|LIFE OF A GT|
|October 31, 2008 - A new plan.|
The original intent was to install a Ford 302 into the MG, as it's cheap and readily available. However, that was before I got mixed up with transplanting an LS1 into a Miata. I fell in love with not only the performance, but also the packaging and the (relatively) light weight of the engine. So I've switched plans. It's going to be an LS1.
entry 63 - tags: engine choice, planning
|October 31, 2008 - Sharp eyes will notice the giant "LS2" on the last engine.|
Okay, so I cheated on the picture. And here's the engine I'm really considering. It's marketed as the "Vortec 5300" and it's found in late model Chevy Silverado trucks. But in the 1500 extended cab 4wd versions, it's a special high output version called the L33. Unlike the usual truck motors, it has an aluminum block so it's a lot lighter.
It's also taller, but the LS1/LS6 intake manifold and oil pan should bolt right on. Hopefully it won't be too big a deal to drop the alternator somewhat as well. It's a 5.3 versus the 5.7 of the LS1, and that's simply due to a smaller bore. With the right parts bolted on, it'll basically end up a slightly smaller version of the LS1, and all the same hop-up parts will fit. LS6 cam, perhaps?
But the big reason is that they're a lot more affordable. LS1s are well known and are expensive. Truck motors are not sought after by most enthusiasts. I've been able - without trying too hard - to find a 16,000 mile example for under $1000 shipped. I'm sure I can do better. I'll still have to buy a few parts to make it work, but it'll come in well under the price for an LS1. And with 335 lb-ft and 310 hp, it's not going to be a slouch.
entry 64 - tags: engine choice, planning
|November 9, 2008 - We have the drivetrain.|
While I was in the middle of trying to figure out just what an L33 would need to convert it into something closer to my needs, I spotted an ad for a 1998 Camaro on Craigslist. The whole car was going for about the usual price for an LS1/T56 combination. So there was a change of plans, and now there's one very evil looking black car parked in the driveway. I could have driven it home, but with the forecast of snow in the mountains I decided that it would be better to give it a ride.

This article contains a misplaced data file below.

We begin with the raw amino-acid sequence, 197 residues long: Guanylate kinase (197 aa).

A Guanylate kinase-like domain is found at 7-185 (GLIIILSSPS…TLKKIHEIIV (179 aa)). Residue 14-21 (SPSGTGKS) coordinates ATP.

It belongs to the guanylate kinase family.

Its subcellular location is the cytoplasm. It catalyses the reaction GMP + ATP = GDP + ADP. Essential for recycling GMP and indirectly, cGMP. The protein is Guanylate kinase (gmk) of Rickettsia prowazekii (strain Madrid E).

These cars are enormous. It's ridiculous.
Not only do I have an engine and transmission, but here's my ECU, my wiring, potentially the guts for my instruments, a flywheel and clutch, a high-pressure and high-flow fuel system and anything else I might need. All sorts of things that had the potential to really nickle-and-dime the project.
Even better, the engine was rebuilt about 30,000 miles ago with an XR259HR Comp cam and a Comp cam "RPM kit". There's also headwork and some sort of aftermarket shifter. Best of all, because it's all in a running car, we could test drive it.
It's a happy engine. Very strong. The transmission likes to pop out of reverse. The seller - a fellow Grassroots Motorsports reader who originally bought the car as an engine for his GTO race car - thinks that it's simply a shifter in need of adjustment, and it does have that feel when you're trying to slot it into place. I'll see if I can fix that up. He also threw in a couple of extra oil pans he didn't need (the GTO uses a different one), a power brake setup from a GTO and a low-mileage oil pump that he doesn't need. Let's just say he was a kindred spirit when it comes to this sort of project.
So it was a bit more than I'd originally intended to spend. But there are a lot of resellable parts. That hood, for example. And the limited slip rear end. And the Borla exhaust. And possibly the stainless header (that I think includes cats) that was included, uninstalled, in the trunk. And of course, almost a complete car's worth of other stuff.
Janel announced that the car was at the bare minimum of loudness for her project with the Borla. I think I'm going to have to install some exhaust cutouts.
entry 69 - tags: engine choice, donor